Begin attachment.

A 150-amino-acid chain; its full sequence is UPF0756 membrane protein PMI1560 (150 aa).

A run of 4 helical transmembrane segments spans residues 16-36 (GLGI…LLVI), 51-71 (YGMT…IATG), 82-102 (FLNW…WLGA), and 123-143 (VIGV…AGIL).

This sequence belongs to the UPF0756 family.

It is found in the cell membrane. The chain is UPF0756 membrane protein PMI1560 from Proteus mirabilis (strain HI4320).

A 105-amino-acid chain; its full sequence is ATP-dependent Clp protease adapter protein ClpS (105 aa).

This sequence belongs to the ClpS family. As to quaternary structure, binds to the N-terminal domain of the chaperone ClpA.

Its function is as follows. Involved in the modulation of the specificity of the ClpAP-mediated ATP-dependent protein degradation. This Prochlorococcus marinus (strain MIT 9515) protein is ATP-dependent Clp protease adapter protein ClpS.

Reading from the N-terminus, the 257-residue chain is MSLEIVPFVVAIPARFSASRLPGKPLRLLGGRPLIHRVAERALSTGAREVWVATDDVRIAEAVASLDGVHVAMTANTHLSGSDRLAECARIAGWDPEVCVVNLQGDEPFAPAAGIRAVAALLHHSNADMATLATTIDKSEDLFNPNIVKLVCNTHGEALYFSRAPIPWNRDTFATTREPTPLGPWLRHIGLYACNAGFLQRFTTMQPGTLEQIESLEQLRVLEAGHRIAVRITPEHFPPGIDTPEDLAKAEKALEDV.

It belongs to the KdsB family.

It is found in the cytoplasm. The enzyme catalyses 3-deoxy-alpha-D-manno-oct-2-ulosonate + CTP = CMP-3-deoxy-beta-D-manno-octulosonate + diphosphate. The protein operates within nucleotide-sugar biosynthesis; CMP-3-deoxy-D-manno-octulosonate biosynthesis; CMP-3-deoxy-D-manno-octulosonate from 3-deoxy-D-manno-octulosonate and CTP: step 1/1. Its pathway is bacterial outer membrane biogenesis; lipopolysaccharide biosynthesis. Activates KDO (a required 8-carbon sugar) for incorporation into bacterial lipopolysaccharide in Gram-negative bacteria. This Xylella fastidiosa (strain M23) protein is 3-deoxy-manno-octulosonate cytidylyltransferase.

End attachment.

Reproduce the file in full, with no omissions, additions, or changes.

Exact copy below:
A 150-amino-acid chain; its full sequence is UPF0756 membrane protein PMI1560 (150 aa).

A run of 4 helical transmembrane segments spans residues 16-36 (GLGI…LLVI), 51-71 (YGMT…IATG), 82-102 (FLNW…WLGA), and 123-143 (VIGV…AGIL).

This sequence belongs to the UPF0756 family.

It is found in the cell membrane. The chain is UPF0756 membrane protein PMI1560 from Proteus mirabilis (strain HI4320).

A 105-amino-acid chain; its full sequence is ATP-dependent Clp protease adapter protein ClpS (105 aa).

This sequence belongs to the ClpS family. As to quaternary structure, binds to the N-terminal domain of the chaperone ClpA.

Its function is as follows. Involved in the modulation of the specificity of the ClpAP-mediated ATP-dependent protein degradation. This Prochlorococcus marinus (strain MIT 9515) protein is ATP-dependent Clp protease adapter protein ClpS.

Reading from the N-terminus, the 257-residue chain is MSLEIVPFVVAIPARFSASRLPGKPLRLLGGRPLIHRVAERALSTGAREVWVATDDVRIAEAVASLDGVHVAMTANTHLSGSDRLAECARIAGWDPEVCVVNLQGDEPFAPAAGIRAVAALLHHSNADMATLATTIDKSEDLFNPNIVKLVCNTHGEALYFSRAPIPWNRDTFATTREPTPLGPWLRHIGLYACNAGFLQRFTTMQPGTLEQIESLEQLRVLEAGHRIAVRITPEHFPPGIDTPEDLAKAEKALEDV.

It belongs to the KdsB family.

It is found in the cytoplasm. The enzyme catalyses 3-deoxy-alpha-D-manno-oct-2-ulosonate + CTP = CMP-3-deoxy-beta-D-manno-octulosonate + diphosphate. The protein operates within nucleotide-sugar biosynthesis; CMP-3-deoxy-D-manno-octulosonate biosynthesis; CMP-3-deoxy-D-manno-octulosonate from 3-deoxy-D-manno-octulosonate and CTP: step 1/1. Its pathway is bacterial outer membrane biogenesis; lipopolysaccharide biosynthesis. Activates KDO (a required 8-carbon sugar) for incorporation into bacterial lipopolysaccharide in Gram-negative bacteria. This Xylella fastidiosa (strain M23) protein is 3-deoxy-manno-octulosonate cytidylyltransferase.